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  • Writer's pictureThe Beacon Today

Domestic violence survivor says 'Never again' at Love Her fashion show

Love Her is a nonprofit organization that hosts programs and events to empower young girls.

Last Sunday, Love Her hosted its Unmasking Your Truth fashion show, honoring victims who have survived toxic relationships.

The event raised awareness for domestic violence, and each survivor shared her story to support and uplift the younger generations.

Domestic Violence Sign showcased at Unmasking Your Truth

Natasha Vatley, 33, had no experience when it came to dating before meeting a man in her adult years.

“I grew up in a strict Carribean household where I couldn't date or even have guys call me,” Vatley said. “It wasn't until I was living on my own at 21 that I started to date.”

Vatley met a man who offered her time and attention. Little did she know, her first love would be the one to physically abuse her. After three months of living together, Vatley’s boyfriend started isolating her from her friends.

“He started deciding what I should wear, making me more exposed to what I was wearing, covering up stuff and having me wear boy shorts and sneakers. I'm not even a sneakers type of girl, you know?” Vatley said. “He just slowly started changing the way I look, the way I communicate with my friends and family.”

The first red flag Vatley noticed was when he grabbed her by the wrist. At first, Vatley thought nothing of it.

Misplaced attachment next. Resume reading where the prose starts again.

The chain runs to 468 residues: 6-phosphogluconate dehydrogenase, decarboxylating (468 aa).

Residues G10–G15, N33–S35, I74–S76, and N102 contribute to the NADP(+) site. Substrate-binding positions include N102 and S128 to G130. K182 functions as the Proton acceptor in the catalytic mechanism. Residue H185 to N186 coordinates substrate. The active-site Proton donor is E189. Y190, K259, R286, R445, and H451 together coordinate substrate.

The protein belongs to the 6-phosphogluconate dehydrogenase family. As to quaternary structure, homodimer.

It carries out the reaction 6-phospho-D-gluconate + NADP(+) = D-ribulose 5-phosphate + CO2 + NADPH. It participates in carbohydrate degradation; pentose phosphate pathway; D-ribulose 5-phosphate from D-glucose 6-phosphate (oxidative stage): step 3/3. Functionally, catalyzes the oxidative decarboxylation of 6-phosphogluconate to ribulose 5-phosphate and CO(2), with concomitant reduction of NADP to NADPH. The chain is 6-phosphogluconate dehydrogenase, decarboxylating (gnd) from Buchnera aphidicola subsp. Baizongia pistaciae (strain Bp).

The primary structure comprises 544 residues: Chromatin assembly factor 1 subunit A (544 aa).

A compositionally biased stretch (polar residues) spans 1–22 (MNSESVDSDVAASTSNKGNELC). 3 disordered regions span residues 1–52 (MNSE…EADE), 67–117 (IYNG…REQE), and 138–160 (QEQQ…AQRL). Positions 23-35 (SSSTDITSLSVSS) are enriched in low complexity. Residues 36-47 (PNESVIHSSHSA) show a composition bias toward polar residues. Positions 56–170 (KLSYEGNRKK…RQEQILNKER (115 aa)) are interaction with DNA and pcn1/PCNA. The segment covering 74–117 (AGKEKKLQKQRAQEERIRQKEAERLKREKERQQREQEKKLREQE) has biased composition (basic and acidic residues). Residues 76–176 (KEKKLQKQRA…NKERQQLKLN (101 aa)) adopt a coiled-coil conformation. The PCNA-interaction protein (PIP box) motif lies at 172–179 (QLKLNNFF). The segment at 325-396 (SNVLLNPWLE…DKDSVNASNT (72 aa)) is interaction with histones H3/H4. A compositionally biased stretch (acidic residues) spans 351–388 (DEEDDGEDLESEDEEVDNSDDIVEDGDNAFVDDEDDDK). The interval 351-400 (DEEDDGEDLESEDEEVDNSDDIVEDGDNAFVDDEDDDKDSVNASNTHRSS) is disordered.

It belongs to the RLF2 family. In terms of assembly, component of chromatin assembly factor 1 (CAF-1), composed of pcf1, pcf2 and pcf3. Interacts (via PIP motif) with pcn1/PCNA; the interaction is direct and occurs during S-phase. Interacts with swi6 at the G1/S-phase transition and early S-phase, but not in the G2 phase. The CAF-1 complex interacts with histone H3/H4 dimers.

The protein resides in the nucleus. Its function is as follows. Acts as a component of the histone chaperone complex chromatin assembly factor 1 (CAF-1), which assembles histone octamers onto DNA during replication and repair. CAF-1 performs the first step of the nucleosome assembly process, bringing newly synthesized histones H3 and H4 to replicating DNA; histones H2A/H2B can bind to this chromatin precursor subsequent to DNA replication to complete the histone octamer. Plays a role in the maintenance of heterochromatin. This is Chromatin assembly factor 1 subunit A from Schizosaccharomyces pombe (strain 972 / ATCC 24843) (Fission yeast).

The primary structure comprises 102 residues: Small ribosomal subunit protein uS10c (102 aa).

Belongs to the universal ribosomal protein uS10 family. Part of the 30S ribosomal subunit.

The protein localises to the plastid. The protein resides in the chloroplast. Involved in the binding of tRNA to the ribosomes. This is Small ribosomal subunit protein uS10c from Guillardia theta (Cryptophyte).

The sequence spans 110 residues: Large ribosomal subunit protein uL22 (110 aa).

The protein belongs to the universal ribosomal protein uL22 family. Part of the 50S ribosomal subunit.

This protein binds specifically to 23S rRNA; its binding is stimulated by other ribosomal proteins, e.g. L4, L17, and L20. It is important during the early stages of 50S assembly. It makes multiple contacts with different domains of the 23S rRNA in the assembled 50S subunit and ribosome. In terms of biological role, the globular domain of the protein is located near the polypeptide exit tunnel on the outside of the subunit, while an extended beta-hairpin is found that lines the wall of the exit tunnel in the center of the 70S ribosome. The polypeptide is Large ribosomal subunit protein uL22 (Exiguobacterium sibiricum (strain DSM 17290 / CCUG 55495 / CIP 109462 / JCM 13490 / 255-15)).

It had never happened before, and she assumed that he really cared about her and was taking their relationship seriously.

Natasha Vatley walking down the runway as a survivor of domestic abuse

“I was so motivating and all about Black women empowerment, so when I did have friends that were in abusive relationships, I was like, ‘Don’t let no man put their hands on you, you can do better than that.’” Vatley said. “But then here I was, living with a guy and I end up in that same situation.”

Often the first signs of an abusive relationship are not seen as abusive at all. Instead, the abuser’s actions seem sincere and caring.

Eventually, Vatley realized that the man she loved only wanted to control her.

“I looked at him, and I saw darkness in his eyes,” Vatley said. “Something in me said no. That’s it. I went to my mom’s house and I was there for a week or two.”

The Love Her organization shows support for women like Vatley. The fashion show brought attention to the survivors and how they were able to escape toxic relationships.

One main reason that abusive relationships can last as long as they do is because of the fear rooted in what may happen if the victim were to leave. Threats, and even physically abusive actions, can occur.

“I got back with him,” Vatley explained. “Then I went to the hospital three days later to try and get stitches for my open wounds, but I waited too long, so I had to wait for them to naturally heal.”

Vatley left the hospital with a scar on her chest that she soon decided to cover with a tattoo of a butterfly. She felt as though it were a part of her she couldn’t hide, and she wanted to turn a tragedy into something positive.

“I walk into the room and I know people see it, and it is my reminder. Never again,” Vatley said. “For the women that didn’t make it, and for the ones that did, never again. I own that.”

By Elvanice Previlma, Sofia Jas

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